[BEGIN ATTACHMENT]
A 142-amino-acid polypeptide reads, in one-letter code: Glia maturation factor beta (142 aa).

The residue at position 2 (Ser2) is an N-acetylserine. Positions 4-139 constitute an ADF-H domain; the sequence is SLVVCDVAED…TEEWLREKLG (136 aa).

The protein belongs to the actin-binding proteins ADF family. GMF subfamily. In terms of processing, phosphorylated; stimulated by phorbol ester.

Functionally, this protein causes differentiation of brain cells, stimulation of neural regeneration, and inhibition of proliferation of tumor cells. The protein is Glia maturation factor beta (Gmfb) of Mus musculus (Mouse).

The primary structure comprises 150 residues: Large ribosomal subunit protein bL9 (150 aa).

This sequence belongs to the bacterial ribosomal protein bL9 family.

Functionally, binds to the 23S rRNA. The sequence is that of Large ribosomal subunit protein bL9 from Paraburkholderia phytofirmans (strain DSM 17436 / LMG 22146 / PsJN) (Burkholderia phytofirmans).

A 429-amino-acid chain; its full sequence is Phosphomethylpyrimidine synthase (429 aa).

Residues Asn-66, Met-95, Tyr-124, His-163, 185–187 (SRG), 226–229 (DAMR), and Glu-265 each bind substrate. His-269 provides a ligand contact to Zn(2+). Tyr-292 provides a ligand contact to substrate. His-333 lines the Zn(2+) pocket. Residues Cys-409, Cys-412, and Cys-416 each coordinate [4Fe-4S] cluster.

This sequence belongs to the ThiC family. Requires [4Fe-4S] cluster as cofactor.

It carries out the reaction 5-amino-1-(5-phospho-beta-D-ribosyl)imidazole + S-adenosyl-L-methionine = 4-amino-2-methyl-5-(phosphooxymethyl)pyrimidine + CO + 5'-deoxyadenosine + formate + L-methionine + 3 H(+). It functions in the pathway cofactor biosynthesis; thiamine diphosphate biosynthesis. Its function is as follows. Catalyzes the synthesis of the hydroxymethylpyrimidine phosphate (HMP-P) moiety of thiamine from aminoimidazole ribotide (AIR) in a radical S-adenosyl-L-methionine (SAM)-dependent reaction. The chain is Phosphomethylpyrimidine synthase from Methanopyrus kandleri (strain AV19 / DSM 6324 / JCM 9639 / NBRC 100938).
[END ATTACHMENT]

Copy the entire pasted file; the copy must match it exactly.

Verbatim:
A 142-amino-acid polypeptide reads, in one-letter code: Glia maturation factor beta (142 aa).

The residue at position 2 (Ser2) is an N-acetylserine. Positions 4-139 constitute an ADF-H domain; the sequence is SLVVCDVAED…TEEWLREKLG (136 aa).

The protein belongs to the actin-binding proteins ADF family. GMF subfamily. In terms of processing, phosphorylated; stimulated by phorbol ester.

Functionally, this protein causes differentiation of brain cells, stimulation of neural regeneration, and inhibition of proliferation of tumor cells. The protein is Glia maturation factor beta (Gmfb) of Mus musculus (Mouse).

The primary structure comprises 150 residues: Large ribosomal subunit protein bL9 (150 aa).

This sequence belongs to the bacterial ribosomal protein bL9 family.

Functionally, binds to the 23S rRNA. The sequence is that of Large ribosomal subunit protein bL9 from Paraburkholderia phytofirmans (strain DSM 17436 / LMG 22146 / PsJN) (Burkholderia phytofirmans).

A 429-amino-acid chain; its full sequence is Phosphomethylpyrimidine synthase (429 aa).

Residues Asn-66, Met-95, Tyr-124, His-163, 185–187 (SRG), 226–229 (DAMR), and Glu-265 each bind substrate. His-269 provides a ligand contact to Zn(2+). Tyr-292 provides a ligand contact to substrate. His-333 lines the Zn(2+) pocket. Residues Cys-409, Cys-412, and Cys-416 each coordinate [4Fe-4S] cluster.

This sequence belongs to the ThiC family. Requires [4Fe-4S] cluster as cofactor.

It carries out the reaction 5-amino-1-(5-phospho-beta-D-ribosyl)imidazole + S-adenosyl-L-methionine = 4-amino-2-methyl-5-(phosphooxymethyl)pyrimidine + CO + 5'-deoxyadenosine + formate + L-methionine + 3 H(+). It functions in the pathway cofactor biosynthesis; thiamine diphosphate biosynthesis. Its function is as follows. Catalyzes the synthesis of the hydroxymethylpyrimidine phosphate (HMP-P) moiety of thiamine from aminoimidazole ribotide (AIR) in a radical S-adenosyl-L-methionine (SAM)-dependent reaction. The chain is Phosphomethylpyrimidine synthase from Methanopyrus kandleri (strain AV19 / DSM 6324 / JCM 9639 / NBRC 100938).